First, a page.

Fire safety engineers need both useable data on the properties of fire […]
Fire safety engineers need both useable data on the properties of fire safety technology and standards that are closer to the reality. That was the verdict from Eurofire 2013
DBI is on the right track with its intense and increasing focus on research and development in the field of materials. This was the conclusion reached following the Eurofire 2013 Conference which took place in the Swiss city of Basel on 9th and 10th October.
– The conclusion reached at the conference was that research into fire safety technology was on the increase up to the turn of the century but has gone into decline since then. This is probably due to decreased funding. At the same time, new requirements, new construction materials and increasing requirements with regard to, for example, sustainability, also play a role because this requires that new methods of fire protection need to be developed. Thus, at the conference it was abundantly clear that there is a need for new knowledge in a variety of areas, concludes fire technology consultant, Anders Dragsted from DBI, a delegate at the conference.
Standards don’t correspond to the reality
The need for knowledge is due, in part, to a widespread worry that the many standards for fire testing do not adequately correspond to the reality. The same applies when it comes to the dimensioning of fire safety technology whereby fire safety regulations are met using calculations or simulations.
– An important message from the conference was that there is a real risk that fire safety engineers lose touch with reality and are no longer critical enough of simulated results. Therefore, we need to ensure that standards and methods match the reality more closely. Otherwise we run the risk of regulatory authorities losing confidence finding it necessary to introduce more stringent rules to the cost of dimensioning of fire safety technology, which is an important element in the ability to work with function-based fire safety requirements, insists Anders Dragsted.
Lack of data on materials
At the same time, there is a lack of fire technology data for components and construction materials in a form that can be used in calculations, which are often extremely complicated.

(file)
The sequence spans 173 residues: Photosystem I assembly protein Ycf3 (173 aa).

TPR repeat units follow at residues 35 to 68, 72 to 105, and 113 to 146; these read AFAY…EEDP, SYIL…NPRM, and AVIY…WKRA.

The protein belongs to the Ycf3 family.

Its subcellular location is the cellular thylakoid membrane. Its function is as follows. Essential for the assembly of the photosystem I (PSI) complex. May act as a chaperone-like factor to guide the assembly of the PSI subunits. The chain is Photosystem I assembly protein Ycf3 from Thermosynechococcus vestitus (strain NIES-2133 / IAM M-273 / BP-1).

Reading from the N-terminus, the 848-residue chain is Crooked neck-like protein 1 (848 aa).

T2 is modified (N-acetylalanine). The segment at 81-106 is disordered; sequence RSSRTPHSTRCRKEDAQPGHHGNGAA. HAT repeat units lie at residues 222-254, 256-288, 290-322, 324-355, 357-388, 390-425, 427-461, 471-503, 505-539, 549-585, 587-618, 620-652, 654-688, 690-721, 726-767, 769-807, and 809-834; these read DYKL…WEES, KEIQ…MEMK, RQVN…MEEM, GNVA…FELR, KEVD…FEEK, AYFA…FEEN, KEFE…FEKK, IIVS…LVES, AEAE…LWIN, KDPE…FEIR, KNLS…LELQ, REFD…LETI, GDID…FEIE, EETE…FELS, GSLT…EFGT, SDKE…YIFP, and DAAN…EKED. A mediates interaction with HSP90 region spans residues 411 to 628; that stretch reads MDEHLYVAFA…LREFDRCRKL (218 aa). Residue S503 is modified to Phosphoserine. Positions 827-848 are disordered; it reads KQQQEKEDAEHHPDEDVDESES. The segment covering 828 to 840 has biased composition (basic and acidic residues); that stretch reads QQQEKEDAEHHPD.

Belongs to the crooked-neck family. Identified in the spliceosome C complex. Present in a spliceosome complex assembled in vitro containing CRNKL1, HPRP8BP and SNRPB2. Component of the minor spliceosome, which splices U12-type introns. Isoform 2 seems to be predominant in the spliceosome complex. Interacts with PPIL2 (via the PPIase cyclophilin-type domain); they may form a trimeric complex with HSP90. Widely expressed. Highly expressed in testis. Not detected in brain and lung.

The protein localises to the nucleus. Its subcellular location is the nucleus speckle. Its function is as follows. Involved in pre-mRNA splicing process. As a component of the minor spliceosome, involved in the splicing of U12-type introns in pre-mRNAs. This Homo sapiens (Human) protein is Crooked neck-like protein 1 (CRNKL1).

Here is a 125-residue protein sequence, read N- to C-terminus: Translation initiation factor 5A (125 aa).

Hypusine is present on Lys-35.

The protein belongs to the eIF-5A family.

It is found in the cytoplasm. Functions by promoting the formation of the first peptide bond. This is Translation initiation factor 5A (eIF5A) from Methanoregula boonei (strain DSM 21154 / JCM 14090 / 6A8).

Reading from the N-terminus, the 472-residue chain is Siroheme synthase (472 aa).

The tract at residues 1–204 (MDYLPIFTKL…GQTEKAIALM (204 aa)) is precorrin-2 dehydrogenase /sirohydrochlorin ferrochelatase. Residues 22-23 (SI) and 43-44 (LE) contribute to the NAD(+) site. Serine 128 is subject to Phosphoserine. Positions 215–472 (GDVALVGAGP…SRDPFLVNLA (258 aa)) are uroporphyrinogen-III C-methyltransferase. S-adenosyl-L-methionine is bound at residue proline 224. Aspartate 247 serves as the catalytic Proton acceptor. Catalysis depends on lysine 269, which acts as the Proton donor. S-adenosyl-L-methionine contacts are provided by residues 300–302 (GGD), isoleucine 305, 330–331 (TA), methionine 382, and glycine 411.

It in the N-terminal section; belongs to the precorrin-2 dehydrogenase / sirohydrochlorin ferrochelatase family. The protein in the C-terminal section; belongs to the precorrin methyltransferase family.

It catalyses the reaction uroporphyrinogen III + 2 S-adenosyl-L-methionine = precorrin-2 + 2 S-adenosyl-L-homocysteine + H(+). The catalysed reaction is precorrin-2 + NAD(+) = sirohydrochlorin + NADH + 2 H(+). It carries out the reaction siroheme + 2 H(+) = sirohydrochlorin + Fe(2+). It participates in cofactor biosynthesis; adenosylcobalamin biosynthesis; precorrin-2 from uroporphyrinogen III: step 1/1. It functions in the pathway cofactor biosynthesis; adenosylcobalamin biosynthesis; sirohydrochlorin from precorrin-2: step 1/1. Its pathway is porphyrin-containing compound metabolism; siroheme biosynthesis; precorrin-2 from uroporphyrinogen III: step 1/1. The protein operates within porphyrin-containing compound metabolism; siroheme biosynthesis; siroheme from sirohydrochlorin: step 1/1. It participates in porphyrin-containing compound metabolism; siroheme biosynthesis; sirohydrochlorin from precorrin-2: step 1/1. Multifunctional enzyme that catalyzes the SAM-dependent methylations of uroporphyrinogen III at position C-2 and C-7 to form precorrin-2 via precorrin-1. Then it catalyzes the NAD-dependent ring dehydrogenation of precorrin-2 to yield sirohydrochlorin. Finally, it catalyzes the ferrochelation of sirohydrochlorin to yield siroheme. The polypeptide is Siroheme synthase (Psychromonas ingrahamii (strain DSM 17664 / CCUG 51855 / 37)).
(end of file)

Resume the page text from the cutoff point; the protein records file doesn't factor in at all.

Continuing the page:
– Most data on material is defined on the basis of European or national standards for fire classification. However, typically there are a few discrete values for the product and that can make it difficult to use this data in calculation programs which require continuous data, says Anders Dragsted.
An example of this is the fire technology classification ’reaction to fire’ which can be, for instance, B-s1, d0. The first letter describes the extent to which the construction material is conducive to fire and the subsequent letters describe smoke production and the release of burning particles respectively.
– Such a classification cannot be used in fire technology calculations or simulations because the classification is awarded on the basis of several different parameters. The underlying test results are also difficult to use because they are only applicable to the specific conditions defined by the testing standard and those conditions are unlikely to occur in a real fire, explains Anders Dragsted.
The Fire Tools project can plug knowledge gaps
Once again, the conference proved that DBI is on the right track. Professor Patrick van Hees from Lund University presented the research project, Fire Tools, which DBI is coordinating, and it was widely agreed that Fire Tools can help plug the gaps in knowledge.
Namely, the aim of Fire Tools is precisely to create computer simulation tools, methods and models that use the traditionally expensive and time-consuming fire tests optimally while, at the same time, reduce the differences between simulation and reality. Five international PhD students are carrying out research in the project in order to contribute with crucial and useable knowledge about the modelling and simulation of fire safety.
– Better tools mean more opportunities for fire technology dimensioning. Thus, if the Fire Tools project fulfils the ambitions set out for it, work can get underway on the methods that can lead the way in further developments in the field of fire safety, explains Anders Dragsted.
Facts about the Eurofire conference
Eurofire is a conference with a more all-encompassing objective than, for example, scientific conferences, whereby researchers present their results. At Eurofire there is greater focus on general trends in the field of fire safety than on concrete research results.
©CFPA EUROPE 2022